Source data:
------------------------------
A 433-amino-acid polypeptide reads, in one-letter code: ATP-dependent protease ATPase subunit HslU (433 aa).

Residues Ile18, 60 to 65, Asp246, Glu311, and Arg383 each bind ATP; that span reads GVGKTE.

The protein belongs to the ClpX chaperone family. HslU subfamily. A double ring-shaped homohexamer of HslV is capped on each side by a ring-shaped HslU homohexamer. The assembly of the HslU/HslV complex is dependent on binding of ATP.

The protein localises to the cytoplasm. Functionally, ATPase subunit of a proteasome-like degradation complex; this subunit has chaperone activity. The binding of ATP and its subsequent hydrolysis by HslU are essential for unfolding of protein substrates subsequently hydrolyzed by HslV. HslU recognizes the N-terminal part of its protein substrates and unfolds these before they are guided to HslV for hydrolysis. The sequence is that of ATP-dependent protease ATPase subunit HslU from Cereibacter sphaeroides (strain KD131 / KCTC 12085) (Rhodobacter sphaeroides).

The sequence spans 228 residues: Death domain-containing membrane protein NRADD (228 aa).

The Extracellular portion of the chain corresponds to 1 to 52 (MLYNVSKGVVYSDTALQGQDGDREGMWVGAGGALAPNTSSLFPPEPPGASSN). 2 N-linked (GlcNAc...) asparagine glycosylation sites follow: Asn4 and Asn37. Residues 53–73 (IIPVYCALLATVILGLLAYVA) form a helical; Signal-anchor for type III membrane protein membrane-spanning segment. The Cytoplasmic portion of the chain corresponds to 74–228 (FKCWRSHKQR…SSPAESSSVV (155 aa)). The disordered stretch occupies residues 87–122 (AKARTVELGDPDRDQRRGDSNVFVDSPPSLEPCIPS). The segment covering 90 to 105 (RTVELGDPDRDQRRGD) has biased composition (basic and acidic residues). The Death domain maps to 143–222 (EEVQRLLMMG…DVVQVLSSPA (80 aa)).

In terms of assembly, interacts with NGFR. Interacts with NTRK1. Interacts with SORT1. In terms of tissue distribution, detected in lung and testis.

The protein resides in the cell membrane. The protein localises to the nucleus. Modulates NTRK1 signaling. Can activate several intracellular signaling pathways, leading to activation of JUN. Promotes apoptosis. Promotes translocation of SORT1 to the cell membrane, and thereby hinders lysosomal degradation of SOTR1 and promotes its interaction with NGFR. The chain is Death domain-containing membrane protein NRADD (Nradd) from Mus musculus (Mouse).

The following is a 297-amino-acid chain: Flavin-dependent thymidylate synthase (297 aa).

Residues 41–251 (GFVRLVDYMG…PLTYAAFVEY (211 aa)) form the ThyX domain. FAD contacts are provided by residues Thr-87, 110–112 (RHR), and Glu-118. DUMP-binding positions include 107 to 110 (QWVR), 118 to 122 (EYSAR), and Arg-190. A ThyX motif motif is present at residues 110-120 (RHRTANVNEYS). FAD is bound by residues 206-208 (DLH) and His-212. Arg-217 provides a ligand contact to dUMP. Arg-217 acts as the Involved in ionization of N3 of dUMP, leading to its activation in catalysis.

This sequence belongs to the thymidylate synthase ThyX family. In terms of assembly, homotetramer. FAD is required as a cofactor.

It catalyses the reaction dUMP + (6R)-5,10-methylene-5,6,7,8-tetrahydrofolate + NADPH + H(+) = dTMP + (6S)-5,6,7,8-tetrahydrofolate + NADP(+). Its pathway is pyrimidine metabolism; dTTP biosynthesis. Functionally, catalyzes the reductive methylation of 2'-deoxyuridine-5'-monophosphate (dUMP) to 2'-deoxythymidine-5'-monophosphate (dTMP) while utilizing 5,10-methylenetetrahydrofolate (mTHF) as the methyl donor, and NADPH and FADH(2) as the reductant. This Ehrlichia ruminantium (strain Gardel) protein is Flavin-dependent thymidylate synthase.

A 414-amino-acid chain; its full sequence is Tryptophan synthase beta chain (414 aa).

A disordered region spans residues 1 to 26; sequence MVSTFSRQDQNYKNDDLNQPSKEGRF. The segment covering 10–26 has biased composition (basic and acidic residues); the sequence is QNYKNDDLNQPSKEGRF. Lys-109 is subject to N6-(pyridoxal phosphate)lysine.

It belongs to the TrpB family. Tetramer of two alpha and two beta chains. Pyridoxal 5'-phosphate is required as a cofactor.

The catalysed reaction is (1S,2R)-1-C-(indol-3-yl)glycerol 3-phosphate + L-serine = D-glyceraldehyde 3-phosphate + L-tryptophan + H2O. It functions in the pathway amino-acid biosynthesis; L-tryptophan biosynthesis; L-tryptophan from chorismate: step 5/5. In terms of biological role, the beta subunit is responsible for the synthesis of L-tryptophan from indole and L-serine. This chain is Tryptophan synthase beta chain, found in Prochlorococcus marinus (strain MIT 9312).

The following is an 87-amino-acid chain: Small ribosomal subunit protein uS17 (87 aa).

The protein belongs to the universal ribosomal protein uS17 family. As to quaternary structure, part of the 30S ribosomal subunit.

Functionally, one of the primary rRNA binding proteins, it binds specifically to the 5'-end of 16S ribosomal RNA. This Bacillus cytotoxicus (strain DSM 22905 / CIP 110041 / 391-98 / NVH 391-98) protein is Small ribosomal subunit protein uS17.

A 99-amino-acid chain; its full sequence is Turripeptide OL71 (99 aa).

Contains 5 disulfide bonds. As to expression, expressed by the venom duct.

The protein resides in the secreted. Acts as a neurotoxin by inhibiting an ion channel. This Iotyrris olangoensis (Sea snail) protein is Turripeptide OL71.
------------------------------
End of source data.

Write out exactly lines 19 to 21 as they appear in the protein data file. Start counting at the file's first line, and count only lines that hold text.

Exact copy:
Functionally, one of the primary rRNA binding proteins, it binds specifically to the 5'-end of 16S ribosomal RNA. This Bacillus cytotoxicus (strain DSM 22905 / CIP 110041 / 391-98 / NVH 391-98) protein is Small ribosomal subunit protein uS17.

A 99-amino-acid chain; its full sequence is Turripeptide OL71 (99 aa).

Contains 5 disulfide bonds. As to expression, expressed by the venom duct.